Named after Bwenge silverback, Bwenge gorilla group left other families to make his. The word Bwenge denotes wisdom and the group resides on the slopes between Bisoke and Karisimbi Volcanoes.

Gorilla Groups Habituated for Research

Here are the  groups that are habituated for scientific research:

  • Pablo group ( 44  gorillas  in  September 2010 )
  • Kuryama group  ( 15  gorillas  in  September  2010 )
  • Ntambara group ( 11 gorillas  in  September  2010 )
  • Isabukuru group ( 11 gorillas  in  September  2010 )
  • Inshuti group  ( 6 gorillas  in  September  2010 )
  • Titus group ( 6 gorillas  in  September 2010 )
  • Urugamba  group ( 6 gorillas  in September 2010 )

Choosing A Gorilla Group to Trek in Rwanda 2024

Choosing a gorilla group family to visit in Volcanoes National Park Rwanda is never an easy task whether you are first time or second time guest. Everyone has their choice of gorilla family to trek –it can be the easiest or the hardest. There are several factors that determine the kind of gorilla family group you can trek on Rwanda gorilla safari in Volcanoes N/Park.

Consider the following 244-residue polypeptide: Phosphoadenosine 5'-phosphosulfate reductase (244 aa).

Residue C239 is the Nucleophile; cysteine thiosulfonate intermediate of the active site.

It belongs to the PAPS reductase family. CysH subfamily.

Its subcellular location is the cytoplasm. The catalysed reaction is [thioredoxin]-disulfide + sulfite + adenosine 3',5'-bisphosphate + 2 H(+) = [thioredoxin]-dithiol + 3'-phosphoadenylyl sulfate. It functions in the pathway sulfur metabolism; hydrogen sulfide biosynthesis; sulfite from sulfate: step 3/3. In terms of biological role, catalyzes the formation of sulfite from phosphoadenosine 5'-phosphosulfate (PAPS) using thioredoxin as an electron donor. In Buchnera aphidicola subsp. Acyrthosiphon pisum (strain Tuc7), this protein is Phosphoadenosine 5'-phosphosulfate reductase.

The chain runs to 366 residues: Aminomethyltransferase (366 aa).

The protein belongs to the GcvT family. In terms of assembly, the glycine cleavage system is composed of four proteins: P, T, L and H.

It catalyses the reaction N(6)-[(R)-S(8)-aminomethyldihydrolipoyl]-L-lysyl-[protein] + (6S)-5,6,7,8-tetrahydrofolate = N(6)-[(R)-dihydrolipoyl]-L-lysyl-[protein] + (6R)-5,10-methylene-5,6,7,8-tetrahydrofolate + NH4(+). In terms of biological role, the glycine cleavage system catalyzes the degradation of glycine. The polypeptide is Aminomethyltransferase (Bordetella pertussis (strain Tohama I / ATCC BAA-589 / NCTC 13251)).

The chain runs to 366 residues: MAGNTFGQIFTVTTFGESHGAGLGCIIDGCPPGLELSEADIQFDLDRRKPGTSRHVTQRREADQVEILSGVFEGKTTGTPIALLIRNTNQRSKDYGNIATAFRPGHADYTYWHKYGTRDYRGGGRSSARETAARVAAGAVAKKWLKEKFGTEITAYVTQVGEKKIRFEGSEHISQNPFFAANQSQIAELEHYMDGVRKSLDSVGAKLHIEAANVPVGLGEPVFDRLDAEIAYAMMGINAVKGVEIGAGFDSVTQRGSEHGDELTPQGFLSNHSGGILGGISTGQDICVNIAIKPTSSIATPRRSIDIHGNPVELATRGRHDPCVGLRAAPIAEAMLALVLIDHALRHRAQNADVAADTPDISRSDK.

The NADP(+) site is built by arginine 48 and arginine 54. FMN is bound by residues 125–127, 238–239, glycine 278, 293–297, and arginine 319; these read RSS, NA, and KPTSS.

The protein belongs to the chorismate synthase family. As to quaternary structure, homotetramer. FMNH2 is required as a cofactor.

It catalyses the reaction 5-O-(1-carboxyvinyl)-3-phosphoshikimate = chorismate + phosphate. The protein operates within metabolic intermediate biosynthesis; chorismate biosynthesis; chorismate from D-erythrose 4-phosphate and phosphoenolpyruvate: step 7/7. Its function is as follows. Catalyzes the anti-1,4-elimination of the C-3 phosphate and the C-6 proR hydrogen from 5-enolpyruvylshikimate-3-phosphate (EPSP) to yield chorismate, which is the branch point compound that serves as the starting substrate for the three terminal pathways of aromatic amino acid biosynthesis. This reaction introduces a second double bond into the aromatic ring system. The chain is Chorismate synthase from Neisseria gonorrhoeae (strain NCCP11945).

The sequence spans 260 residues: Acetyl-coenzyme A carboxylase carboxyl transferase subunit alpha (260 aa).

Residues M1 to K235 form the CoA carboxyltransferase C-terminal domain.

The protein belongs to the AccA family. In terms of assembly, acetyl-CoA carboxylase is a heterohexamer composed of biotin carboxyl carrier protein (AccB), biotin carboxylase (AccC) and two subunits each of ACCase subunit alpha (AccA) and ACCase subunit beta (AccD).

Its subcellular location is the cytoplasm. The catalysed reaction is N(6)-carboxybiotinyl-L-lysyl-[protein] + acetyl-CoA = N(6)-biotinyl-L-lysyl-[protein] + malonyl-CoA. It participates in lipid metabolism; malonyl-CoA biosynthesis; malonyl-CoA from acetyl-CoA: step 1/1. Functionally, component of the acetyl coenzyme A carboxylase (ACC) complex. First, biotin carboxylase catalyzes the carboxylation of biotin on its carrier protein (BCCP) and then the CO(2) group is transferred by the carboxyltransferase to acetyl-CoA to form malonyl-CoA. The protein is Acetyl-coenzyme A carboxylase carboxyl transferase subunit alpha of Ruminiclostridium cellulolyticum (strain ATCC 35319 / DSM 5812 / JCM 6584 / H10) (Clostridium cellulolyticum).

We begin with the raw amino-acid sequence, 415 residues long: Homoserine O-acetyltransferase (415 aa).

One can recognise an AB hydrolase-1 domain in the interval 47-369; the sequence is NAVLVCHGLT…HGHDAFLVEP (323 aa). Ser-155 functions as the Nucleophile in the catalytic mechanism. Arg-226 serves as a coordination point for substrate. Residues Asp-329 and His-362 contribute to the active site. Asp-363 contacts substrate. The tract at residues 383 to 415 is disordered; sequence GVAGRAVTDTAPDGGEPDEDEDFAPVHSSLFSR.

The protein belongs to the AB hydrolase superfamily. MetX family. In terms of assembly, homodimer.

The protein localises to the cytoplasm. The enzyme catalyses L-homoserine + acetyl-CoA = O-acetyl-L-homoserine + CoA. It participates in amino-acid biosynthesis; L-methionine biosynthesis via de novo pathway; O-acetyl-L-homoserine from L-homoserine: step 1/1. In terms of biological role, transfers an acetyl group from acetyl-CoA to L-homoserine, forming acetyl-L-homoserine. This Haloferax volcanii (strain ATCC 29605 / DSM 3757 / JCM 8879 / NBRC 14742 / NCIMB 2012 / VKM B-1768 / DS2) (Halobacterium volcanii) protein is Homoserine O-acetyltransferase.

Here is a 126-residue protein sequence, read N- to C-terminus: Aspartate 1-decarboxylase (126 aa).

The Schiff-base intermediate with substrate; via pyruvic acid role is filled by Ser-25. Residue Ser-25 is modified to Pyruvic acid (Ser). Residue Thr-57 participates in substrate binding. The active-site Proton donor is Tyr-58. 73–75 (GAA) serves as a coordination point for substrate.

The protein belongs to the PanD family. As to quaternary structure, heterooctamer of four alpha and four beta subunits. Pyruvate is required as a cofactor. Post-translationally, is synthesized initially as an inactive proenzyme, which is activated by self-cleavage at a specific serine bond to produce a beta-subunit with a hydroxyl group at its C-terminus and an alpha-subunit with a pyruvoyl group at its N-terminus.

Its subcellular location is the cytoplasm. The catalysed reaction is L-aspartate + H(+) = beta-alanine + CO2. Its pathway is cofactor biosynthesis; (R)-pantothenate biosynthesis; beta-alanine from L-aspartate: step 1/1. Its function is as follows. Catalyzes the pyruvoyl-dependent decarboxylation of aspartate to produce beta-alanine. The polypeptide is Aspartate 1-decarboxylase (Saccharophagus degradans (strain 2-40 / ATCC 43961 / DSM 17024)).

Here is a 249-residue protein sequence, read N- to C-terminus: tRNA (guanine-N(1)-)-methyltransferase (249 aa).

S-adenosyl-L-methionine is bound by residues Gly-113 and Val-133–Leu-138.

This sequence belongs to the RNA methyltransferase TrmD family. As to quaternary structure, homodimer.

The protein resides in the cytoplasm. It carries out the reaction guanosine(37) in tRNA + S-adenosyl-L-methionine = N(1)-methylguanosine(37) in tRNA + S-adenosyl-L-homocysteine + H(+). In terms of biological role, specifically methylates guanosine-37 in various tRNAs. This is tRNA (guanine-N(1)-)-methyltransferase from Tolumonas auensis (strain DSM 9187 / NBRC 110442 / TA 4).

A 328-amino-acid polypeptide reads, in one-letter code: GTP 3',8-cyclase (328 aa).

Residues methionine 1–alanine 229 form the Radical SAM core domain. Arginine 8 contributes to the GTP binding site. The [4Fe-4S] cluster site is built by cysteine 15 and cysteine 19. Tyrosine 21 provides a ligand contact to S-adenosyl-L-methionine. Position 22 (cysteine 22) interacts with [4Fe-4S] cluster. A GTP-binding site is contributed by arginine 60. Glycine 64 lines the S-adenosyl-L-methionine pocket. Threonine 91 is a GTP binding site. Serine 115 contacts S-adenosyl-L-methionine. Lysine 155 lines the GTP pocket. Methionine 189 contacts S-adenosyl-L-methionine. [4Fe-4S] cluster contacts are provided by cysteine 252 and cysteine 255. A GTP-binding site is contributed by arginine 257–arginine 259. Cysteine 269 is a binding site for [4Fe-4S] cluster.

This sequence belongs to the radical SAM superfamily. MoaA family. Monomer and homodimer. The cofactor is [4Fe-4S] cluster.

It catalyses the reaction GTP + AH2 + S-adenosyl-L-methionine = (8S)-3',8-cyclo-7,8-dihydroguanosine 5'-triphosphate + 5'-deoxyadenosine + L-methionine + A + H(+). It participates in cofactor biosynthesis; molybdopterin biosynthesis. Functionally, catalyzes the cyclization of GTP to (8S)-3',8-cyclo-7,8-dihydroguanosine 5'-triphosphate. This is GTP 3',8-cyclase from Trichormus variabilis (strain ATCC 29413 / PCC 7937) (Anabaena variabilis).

Note a maximum of 8 guests are allowed to visit only one habituated gorilla family each day. In Rwanda, 12 fully habituated gorilla families are all open to tourists each day and include Susa A, Agashya gorilla family, Ugenda, Susa B (Karisimbi), Sabyinyo, Umubano, Kwitonda, Amahoro, Hirwa, Titus, Bwenge, Pablo group and others.

Why are gorilla families assigned on actual day of trekking?

The main reason why gorilla families are allocated on the actual date of visit is the fact that mountain gorillas move from one point to the other. These apes aren’t stationed in one area and the advantage of allocating families on the actual date of your visit is that each morning, trackers are sent to the jungles and they ascertain where these apes are while visitors are still undergoing briefing. The trackers get in touch with the park ranger guides and this has eased the-would be long trek to shorter journey.